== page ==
More about mass web infections

Published: 2008-01-18
Last Updated: 2008-01-18 09:27:53 UTC
by Bojan Zdrnja (Version: 1)
2 comment(s)

Couple of days ago Mari posted a diary ( about mass web infections; other sources like the Register reported about the same thing.

I’ve been playing with one compromised web site today and was trying to figure out what the infection vector is.

Some general information first. On all compromised sites the bad guys installed a server side script. This script embeds a script tag pointing to another JavaScript file on the same server, hosting various exploits. This script is randomly generated. The compromised server also caches the IP address of the client so subsequent requests for the same page from the same IP address will not contain the script tag to the malicious JavaScript file. So, the first visit to a compromised web site will include the link:

<script language='JavaScript' type='text/javascript' src='egmjh.js'></script>

<div id="page">

While subsequent visits will not:

<div id="page">

The JavaScript file has some trivial obfuscation, what’s interesting is that they created a generic part which handles the final URL that will be used to download the malware from:

var arg="mvdrzjyh";
var MU = "http://" +document.location.hostname + "/" + arg;

var MU2 = "\"" + MU + "\"";

The MU2 variable is then inserted in the exploit code (which is split using the escape() calls). This makes the exploit code “universal” – it works on every compromised server and the server side script only has to set the arg parameter (the name of the final binary that gets pulled and executed on a vulnerable client) as the hostname will be set automatically by the browser. The rest is simple (and has been written about by others so I won’t spend time on that) – the script tries to exploit multiple vulnerabilities and if successful will result in the binary executed on the system.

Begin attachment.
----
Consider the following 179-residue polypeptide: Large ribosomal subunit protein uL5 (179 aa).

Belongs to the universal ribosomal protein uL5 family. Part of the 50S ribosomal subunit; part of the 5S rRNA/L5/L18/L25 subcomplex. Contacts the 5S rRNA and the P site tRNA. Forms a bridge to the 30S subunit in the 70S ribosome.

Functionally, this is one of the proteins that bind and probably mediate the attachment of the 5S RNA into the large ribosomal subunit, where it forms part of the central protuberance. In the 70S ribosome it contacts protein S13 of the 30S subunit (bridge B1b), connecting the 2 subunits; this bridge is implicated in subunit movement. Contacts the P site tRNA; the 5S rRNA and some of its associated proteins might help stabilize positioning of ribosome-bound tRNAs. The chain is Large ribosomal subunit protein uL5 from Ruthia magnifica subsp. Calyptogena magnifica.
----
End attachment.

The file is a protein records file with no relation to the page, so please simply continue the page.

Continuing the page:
Another interesting thing is that the binary seems to be repacked on the compromised system as well. I pulled couple of binaries from different clients and every time received a different sample (and AV detection was pretty poor).

Two main questions are still not answered here: how do those servers get initially compromised and what kind of server side application do the bad guys install?

There has been a lot of speculation about server side stuff. Some sources claim that compromised servers are running a rootkit and an evil Apache module that does this JavaScript injection and random file generation on the fly.

So a call for samples/logs/packets – if you have access to one of the compromised servers we would appreciate any information that can help resolving this.




2 comment(s)


I wonder how long these attacks will log client IP addresses so they only hit someone once and why they're doing it. It really limits their potential to attack business sysems where there could be dozens to thousands of computers behind a single NAT address or proxy server. Unless the client-side program is network-aware and tries to propagate itself internally, it's a bad move for their business.
Good point, I thought about the same thing. It appears that they cache it for some time because I was able to retrieve it again after a while (more then 30 minutes) again, from an IP address I already used. Hopefully if we get some samples we will be able to analyze them and see exactly what's going on there.

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